, Port Arthur, Texas


February 22, 2014

David Estrada column: UFC Fight Night 36 short on thrills

PORT ARTHUR — The last MMA column in The News recounted the Super Bowl weekend UFC 169 event

and how, like the Super Bowl, it was not the most thrilling by far. A

record-setting ten out of the twelve bouts on the card went to judges’

decision. Fans enjoy the emphatic submission or knockout finish to a bout and

that occurred only twice at UFC 169.

    In an uncanny coincidence the following UFC event, UFC Fight Night 36, was a

exact carbon copy of UFC 169:

    • It tied for most number of decisions with ten out of twelve bouts.

    • All seven undercard bouts went to decision.

    • Only two out of the five bouts on the main card ended with a finish (one KO,

one TKO at UFC 169; one submission, one TKO at UFC FN 36).

    • UFC 169 broke the record for longest-lasting UFC event at two hours 51

minutes. UFC FN 36 broke that record at two hours and 53 minutes.

    What is causing this recent shift towards decision-laden UFC events? Has mixed

martial arts evolved to the point where parity has been met?

    MMA is the ultimate chess match. Perhaps fighters' offense and defense has advanced to

the point of being more prone to reach a stalemate. Has the ever-increasing

number of UFC events held each year, and larger pool of fighters led to this

phenomenon? Are fighters fighting not to lose rather than to win as a game plan

to move up in the rankings?

    Or is it simply just a coincidence that has occurred for no rhyme or reason?

    Like believers and detractors of global warming being or not being part of the

natural ebb and flow of climate change, and there being man-made contributors to

it, so is the debate on what is causing the recent increase in fighters not

being able to stop each other.

    Time will tell. Back-to-back MMA events are too small of a sample size to

determine if it’s a long-term trend. Looking at more events going forward may

provide answers to these questions. Whatever the case, it should be easier to

determine than the decades, centuries and millennia needed to definitively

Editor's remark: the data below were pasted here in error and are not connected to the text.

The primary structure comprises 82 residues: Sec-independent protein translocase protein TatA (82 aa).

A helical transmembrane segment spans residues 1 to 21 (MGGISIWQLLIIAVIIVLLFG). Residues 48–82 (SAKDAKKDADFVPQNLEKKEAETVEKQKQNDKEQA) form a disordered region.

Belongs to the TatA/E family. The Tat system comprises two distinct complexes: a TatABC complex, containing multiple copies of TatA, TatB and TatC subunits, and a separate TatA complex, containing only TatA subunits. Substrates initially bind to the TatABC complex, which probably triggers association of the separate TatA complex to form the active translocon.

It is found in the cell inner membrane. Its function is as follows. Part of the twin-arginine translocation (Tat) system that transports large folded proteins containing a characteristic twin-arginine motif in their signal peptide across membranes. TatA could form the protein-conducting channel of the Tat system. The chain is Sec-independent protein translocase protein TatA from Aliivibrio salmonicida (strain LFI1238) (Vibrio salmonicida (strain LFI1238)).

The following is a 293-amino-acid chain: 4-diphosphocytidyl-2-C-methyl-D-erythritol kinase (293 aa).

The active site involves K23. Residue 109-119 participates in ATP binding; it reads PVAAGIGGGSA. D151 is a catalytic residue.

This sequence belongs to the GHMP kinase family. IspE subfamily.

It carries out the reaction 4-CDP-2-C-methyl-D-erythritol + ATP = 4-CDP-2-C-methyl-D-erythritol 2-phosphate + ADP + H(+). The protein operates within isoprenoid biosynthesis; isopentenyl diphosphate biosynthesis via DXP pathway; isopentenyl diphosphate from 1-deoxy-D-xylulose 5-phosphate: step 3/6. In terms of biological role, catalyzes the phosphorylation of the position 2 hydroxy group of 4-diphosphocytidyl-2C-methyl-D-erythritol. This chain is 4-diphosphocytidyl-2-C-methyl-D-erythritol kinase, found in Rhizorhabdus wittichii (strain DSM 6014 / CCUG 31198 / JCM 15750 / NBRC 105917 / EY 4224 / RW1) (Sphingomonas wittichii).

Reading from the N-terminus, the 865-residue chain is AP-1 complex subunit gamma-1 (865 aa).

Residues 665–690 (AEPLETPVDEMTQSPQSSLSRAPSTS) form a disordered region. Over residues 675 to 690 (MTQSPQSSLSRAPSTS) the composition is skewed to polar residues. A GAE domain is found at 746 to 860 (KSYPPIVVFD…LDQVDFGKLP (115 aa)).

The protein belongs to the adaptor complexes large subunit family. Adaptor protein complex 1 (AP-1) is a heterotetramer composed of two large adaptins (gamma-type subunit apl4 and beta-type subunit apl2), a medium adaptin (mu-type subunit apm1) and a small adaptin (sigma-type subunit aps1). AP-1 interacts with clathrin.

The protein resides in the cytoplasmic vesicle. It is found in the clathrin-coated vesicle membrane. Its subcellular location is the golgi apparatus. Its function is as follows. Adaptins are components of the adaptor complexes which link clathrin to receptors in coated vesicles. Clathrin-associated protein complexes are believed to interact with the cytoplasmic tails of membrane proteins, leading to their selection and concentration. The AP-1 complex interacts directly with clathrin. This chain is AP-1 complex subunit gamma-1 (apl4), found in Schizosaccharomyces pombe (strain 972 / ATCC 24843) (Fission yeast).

understand climate change.

    UFC 171, slated for March 15 in Dallas, has taken shape and the fight card has

been finalized. Dallasite Johny Hendricks will have home court advantage as he

faces MMA veteran Robbie Lawler for Georges “Rush” St-Pierre’s vacated UFC

welterweight title.

    In fact, the entire card is welterweight-filled with many top fighters in that

weight class fighting for contention.

    Former UFC interim welterweight champion Carlos Condit and former Strikeforce

welterweight challenger Tyron Woodley will go head-to-head in the co-main event.

Former Strikeforce middleweight champion now UFC welterweight Jake Shields will

face-off against former Bellator middleweight champion now UFC welterweight

Hector Lombard.

    Southeast Texas fans may remember Lombard for his emphatic

knockout of Nate Marquardt at UFC 166 Houston last fall.

    Lastly, to round out what has become a welterweight showcase in Dallas, the

Ultimate Fighter 17 champion, Kelvin Gastelum, will square off against the

ever-dangerous Rick Story. People will remember Gastelum as the man who stopped

Port Neches-Groves alum Brian Melancon last summer at UFC Fight Night 27 giving

Melancon his only UFC loss after a successful UFC victory that enlivened Golden

Triangle MMA fans.

    I will be on hand to cover the UFC 171 event, providing a more in-depth

preview and recap of the showdowns up in Big D.

    David Estrada Jr. is a Mixed Martial Arts columnist for the Port Arthur News. He can be e-mailed at


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